On the global stage, green hydrogen may strengthen energy independence, security, and resilience by cutting import dependency and price volatility.  However, the raw materials needed for hydrogen remain exposed to shortages and price fluctuations that could negatively affect hydrogen supply chains, cost and revenues. For this reason, hydrogen, if it is green-lit as a core contributor to the UK’s net zero delivery will not do so in isolation. Just as most buildings will currently rely on both gas and electricity, net zero ‘ready’ organisations will most likely have embraced a mixed approach. This will leverage the advantages of air source heat pumps (ASHP), proven solar thermal and natural gas with a hydrogen blend as a redundancy/peak demand back-up through the 2030s and early 40s. Hydrogen ready’’ adoption should be a necessity by the early to mid-2030’s. Then the UK could look forward to full transition to ‘Blue’ then ‘Green’ hydrogen from the late 2030s and throughout the 2040s at a national scale. Regional rollouts will of course redefine these timelines, but, if the policy supports the adoption of hydrogen from 2026, the technology usage path should remain fairly clear for commercial projects looking at unlocking the potential of hydrogen as a part of their corporate drive toward net zero sustainability by 2050.

Adveco AD: Providing Continuity of Service in Soft Water Conditions

• The Adveco AD range of compact commercial semi-instantaneous gas condensing water heaters
• Perfect for applications requiring direct contact with soft and softened water
• Highly efficient modular design offers continuity of service in one appliance.  Or can be deployed as an on-gas system backup for larger-scale heat pumps projects

Commercial hot water specialist Adveco, presents the new AD range for 2022. This latest generation of sleekly designed, modulating commercial floor-standing gas condensing water heaters is conceived to be used with a buffer for high demand semi-instantaneous hot water applications in sports & leisure centres, hotels, spas, schools, stadia, and large commercial buildings.

With each water heater composed of one to four 70 kW heat exchangers, the Adveco AD range offers appliances from 70kW up to 280 kW. This approach optimises the supplied output (up to 160 litres/minute) ensuring maximum efficiency when providing DHW. Models with multiple integrated heat exchangers offer load balancing for optimal long-life operation and inbuilt redundancy guaranteeing continuity of service.

Bill Sinclair, technical director, Adveco said,” As well as the continuity of service seen in individual units, the AD is perfect for integrating into large scale heat pumps systems seen in hotels and hospitality. So long as there is an existing gas connection, AD can be used to provide a cost-effective and easy to accommodate back-up for assured continuity of business-critical water heating.”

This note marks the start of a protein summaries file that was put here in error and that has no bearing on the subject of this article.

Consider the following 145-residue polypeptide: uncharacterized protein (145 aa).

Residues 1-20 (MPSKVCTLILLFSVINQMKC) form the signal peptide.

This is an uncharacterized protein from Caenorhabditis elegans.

Tough and efficient, AD water heaters are all equipped with premix burners made of Fecralloy metal fibre for large modulation range with excellent functionality at extremely high temperatures. Using a premix burner ensures the AD requires less gas, making it more cost-effective, plus reducing harmful NOX and CO emissions.

The titanium-stabilised stainless-steel construction of the AD range’s heat exchangers is the perfect response to counter corrosion typically seen in high-pressure circuits in soft, or softened water applications. The heat exchangers work with an electronically controlled variable stainless steel modulating recirculating pump and two-way motorized valves to ensure a perfect balance between water flow and supplied output.

The AD range can also be configured to operate in a cascade of up to eight water heaters. The AD’s controller provides full temperature control and self-check maintenance functions. The controller also accommodates 0-10 input, MODBUS communication, and alarm output for seamless system integration.

Compact, lightweight yet still powerful, the Adveco AD’s patented space-saving design makes it equally applicable to both new projects or renovation work where a lack of space would traditionally stall or quickly drive up costs of a project.

Additional information
• Five-year warranty on AISI 316Ti heat exchangers with
• 10-year warranty on pre-mix burner
• Compact floor standing arrangement: AD 70T & AD140T H1180xW600xD945mm / AD210T & AD280T M1880xW600xD896mm
• High maximum run pressure up to 11 bar
• Low emissions, built with Class 6 technology for NOₓ at 27 mg/kWh GCV
• Available for natural gas or LPG
• Acid condensate neutraliser included
• Ideal for soft water applications. Hard water areas over 150ppm require use of a water softener down to 100ppm.
• Supports standard flue systems using low cost 110-160 mm diameter PP

Prefabricated Hot Water Systems For Schools

Prefabricated Hot Water Systems For Schools Prefabricated hot water systems for schools can drive real value from previously underutilised space as well as address the need to introduce new, more sustainable practices…

With larger class sizes demanding more extensive facilities, the most valuable assets any school can have are its internal spaces to grow, develop and drive advantage. Within the school building, this leads to a balancing act between granting usable, comfortable space for staff and pupils while meeting the demands of a building’s critical operating systems that include hot water and heating.